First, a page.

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2022 (8) TMI 156 - Indian Laws
Dishonor of cheque - burden of proof - presumption and estoppels - admissibility of evidences - cross-examination of witnesses - Section 138 of the Negotiable Instruments Act, 1881 - HELD THAT:- The Evidence Act also sets out the manner in which the evidence is to be recorded. Chapter-VII relates to the “burden of proof” and “presumption and estoppels”. But these aspects are not discussed here, as the question in the present petition relates to the right to cross-examine the witnesses. Chapter-X comes into the picture as it relates to the “examination of witnesses”. Section 135 provides for “the order of production and examination of witnesses”. Section 136 relates to the “admissibility of evidence” which the Judge is to determine. Section 137 defines “examination-in-chief, cross-examination and re-examination” while Section 138 prescribes the “order of examinations”, i.e., the witnesses are to be examined-in-chief then cross-examined and thereafter, re-examined. It underlines that the examination and cross-examination must relate to the relevant facts. The cross-examination need not be confined to the facts to which the witness testified in his examination-in-chief.
Thus, it is clear that both examination and cross-examination must relate to relevant facts. The reason why cross-examination is not confined to the facts to which the witnesses testified is obvious. The witness who is examined-in-chief is from the side of the party who has called him. Therefore, his testimony would be, in-chief relating to the case of that party. But since the opposite side is also required to prove their case, the right has been given to such adverse party to put questions that would be beyond the examination-in-chief - The cross-examination cannot encompass questions that are scandalous or intended to cause humiliation to the witness, on the plea that the questions can go beyond the examination-in-chief. While there is a right to ask questions of a witness to impeach his creditworthiness, it cannot descend to harassment and humiliation of the witness.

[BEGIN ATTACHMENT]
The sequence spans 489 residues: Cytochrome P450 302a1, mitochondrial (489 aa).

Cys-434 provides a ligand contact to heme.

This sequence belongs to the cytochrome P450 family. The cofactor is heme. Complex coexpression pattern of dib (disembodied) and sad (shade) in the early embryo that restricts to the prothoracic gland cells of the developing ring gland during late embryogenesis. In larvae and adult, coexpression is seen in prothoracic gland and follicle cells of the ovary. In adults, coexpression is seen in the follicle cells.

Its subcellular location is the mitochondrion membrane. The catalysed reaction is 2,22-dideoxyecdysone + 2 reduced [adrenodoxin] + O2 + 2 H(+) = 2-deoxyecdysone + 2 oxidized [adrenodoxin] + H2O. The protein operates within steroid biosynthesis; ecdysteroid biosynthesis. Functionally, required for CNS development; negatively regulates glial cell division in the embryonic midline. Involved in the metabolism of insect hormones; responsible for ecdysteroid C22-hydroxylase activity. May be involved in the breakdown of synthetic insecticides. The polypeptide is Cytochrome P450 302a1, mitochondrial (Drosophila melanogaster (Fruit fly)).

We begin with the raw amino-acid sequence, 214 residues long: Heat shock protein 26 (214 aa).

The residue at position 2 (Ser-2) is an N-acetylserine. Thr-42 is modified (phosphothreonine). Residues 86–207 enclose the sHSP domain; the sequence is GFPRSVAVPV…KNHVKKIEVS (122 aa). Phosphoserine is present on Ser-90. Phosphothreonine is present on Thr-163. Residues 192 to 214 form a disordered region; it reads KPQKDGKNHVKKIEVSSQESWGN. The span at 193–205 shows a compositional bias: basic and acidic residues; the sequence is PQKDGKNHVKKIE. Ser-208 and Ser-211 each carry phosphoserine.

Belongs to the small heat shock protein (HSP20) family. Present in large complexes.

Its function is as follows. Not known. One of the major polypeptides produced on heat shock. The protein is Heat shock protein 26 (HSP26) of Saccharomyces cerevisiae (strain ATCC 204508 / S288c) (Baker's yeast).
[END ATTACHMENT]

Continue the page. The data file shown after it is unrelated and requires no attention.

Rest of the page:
The learned Trial Court disallowed the questions being vague and having no relevancy to the transaction in question. In the petition, an attempt has been made to explain why the questions were relevant at page 21. In para 4(q) it is pleaded that since DW-2 had appeared for the respondent, it was necessary to put all transactions which had been done by her being the mother of DW-2 or his other family members “to prove the case of the complainant” - turning to the question of whether two questions have been rightly or wrongly disallowed, it may be seen that the very case of the petitioner is that it was the respondent who had borrowed from him and the cheque in question has been issued by her towards repayment. Whatever be the defence taken by the respondent, the petitioner would have to prove his case.
This Court is of the considered view that there is no perversity in the order of the learned Metropolitan Magistrate disallowing these two questions. Neither has it resulted in any miscarriage of justice - Petition dismissed.